the process of being addressed at the time of this writing.16 Finally, what of the use of such technologies by private citizens to spy on each other or to perform independent environmental monitoring?17
Today, prostheses have been developed for replacement of lost bodily function, but in principle, prostheses could be developed to enhance human functions—physical functions such as lifting strength and running speed and sensory functions such as night vision and enhanced smell.
Prostheses are devices that are intended to replace missing human body parts. The discussion below focuses on prostheses that replace body parts that serve physical functions, such as vision or locomotion. Neural prostheses are addressed in the Chapter 2 section on neuroscience.
All prostheses have two components—an assembly (which may be biological and/or electromechanical in nature) and an interface to the human body to which the prosthesis is attached. The assembly replaces the missing part’s function and usually has several components:
• Sensors that provide information to the body about the assembly’s behavior, configuration, and state.
• Receivers that accept information from the body and thus provide guidance to the assembly about the body’s intention for the assembly.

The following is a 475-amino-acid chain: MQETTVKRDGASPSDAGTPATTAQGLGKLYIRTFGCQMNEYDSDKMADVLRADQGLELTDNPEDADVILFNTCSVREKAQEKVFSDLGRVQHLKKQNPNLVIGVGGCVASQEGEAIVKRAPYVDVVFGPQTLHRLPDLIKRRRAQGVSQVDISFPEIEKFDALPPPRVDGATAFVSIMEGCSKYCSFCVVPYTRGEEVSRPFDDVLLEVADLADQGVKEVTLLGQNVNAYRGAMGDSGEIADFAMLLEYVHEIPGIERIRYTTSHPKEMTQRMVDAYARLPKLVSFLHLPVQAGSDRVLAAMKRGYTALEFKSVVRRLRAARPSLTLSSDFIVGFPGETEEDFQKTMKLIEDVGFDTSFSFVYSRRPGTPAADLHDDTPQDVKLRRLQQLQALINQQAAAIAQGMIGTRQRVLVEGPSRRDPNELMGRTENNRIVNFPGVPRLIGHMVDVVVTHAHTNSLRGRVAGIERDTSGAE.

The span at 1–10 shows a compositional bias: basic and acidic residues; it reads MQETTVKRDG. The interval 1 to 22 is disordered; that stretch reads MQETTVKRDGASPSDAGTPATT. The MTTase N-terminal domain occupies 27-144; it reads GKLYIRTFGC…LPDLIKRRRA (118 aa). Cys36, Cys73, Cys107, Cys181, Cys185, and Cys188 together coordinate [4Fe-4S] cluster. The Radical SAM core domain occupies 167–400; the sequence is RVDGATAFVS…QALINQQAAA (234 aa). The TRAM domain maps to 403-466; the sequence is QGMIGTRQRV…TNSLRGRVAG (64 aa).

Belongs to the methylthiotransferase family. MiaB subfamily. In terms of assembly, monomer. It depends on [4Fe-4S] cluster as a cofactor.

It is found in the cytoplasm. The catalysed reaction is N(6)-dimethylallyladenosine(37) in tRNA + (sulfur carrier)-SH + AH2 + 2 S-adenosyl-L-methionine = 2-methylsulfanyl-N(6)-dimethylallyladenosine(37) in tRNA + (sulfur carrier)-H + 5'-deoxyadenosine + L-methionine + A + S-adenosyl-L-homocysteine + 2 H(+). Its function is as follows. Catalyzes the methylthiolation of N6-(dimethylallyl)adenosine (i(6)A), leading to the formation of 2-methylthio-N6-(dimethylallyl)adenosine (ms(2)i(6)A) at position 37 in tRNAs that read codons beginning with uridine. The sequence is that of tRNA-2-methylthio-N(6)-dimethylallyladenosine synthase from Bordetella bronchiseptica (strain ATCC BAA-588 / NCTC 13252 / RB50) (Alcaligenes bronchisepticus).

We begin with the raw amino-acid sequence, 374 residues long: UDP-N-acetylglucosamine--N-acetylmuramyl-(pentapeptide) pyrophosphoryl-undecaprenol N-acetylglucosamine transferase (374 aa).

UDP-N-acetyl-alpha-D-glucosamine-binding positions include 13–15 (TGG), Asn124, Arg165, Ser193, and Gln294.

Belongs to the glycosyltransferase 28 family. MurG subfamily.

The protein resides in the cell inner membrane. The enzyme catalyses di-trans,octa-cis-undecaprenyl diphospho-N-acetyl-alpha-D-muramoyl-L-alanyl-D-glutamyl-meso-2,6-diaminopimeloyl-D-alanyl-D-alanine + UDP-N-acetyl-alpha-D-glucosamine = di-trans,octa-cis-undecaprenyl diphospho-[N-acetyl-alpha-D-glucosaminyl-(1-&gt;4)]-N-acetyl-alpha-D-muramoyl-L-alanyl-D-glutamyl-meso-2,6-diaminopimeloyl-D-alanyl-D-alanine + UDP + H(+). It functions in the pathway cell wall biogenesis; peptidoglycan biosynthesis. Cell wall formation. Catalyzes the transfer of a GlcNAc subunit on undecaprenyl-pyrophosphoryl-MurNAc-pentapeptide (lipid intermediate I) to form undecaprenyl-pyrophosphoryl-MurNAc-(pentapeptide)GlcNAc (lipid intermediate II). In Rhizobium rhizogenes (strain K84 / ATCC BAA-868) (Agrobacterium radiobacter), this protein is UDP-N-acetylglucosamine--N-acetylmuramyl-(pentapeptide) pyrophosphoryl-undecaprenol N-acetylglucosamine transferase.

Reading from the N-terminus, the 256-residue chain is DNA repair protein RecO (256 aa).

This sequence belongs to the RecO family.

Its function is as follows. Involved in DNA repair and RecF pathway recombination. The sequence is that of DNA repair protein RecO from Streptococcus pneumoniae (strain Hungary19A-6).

• Actuators that produce the output of that assembly—forms of output are sometimes electrical (as in the case of a prosthesis for a sensory organ) or mechanical (as in the case of a prosthesis for a limb).
• A processing unit that controls the assembly’s operation.
The interface transmits information from the assembly’s sensors to the body’s nervous system and from the nervous system to the assembly. But information flows in the human body are not encoded in forms that are well understood with today’s science. Today, a key factor limiting the development of prostheses—at least prostheses that are integrated
16 For example, the FAA Modernization and Reform Act of 2012 calls on the FAA to fully integrate unmanned systems, including for commercial use, into the national airspace by September 2015.
17 Siobhan Gorman, “Drones Get Ready to Fly, Unseen, into Everyday Life,” Wall Street Journal, November 3, 2010, available at http://online.wsj.com/article/SB10001424052748703631704575551954273159086.html.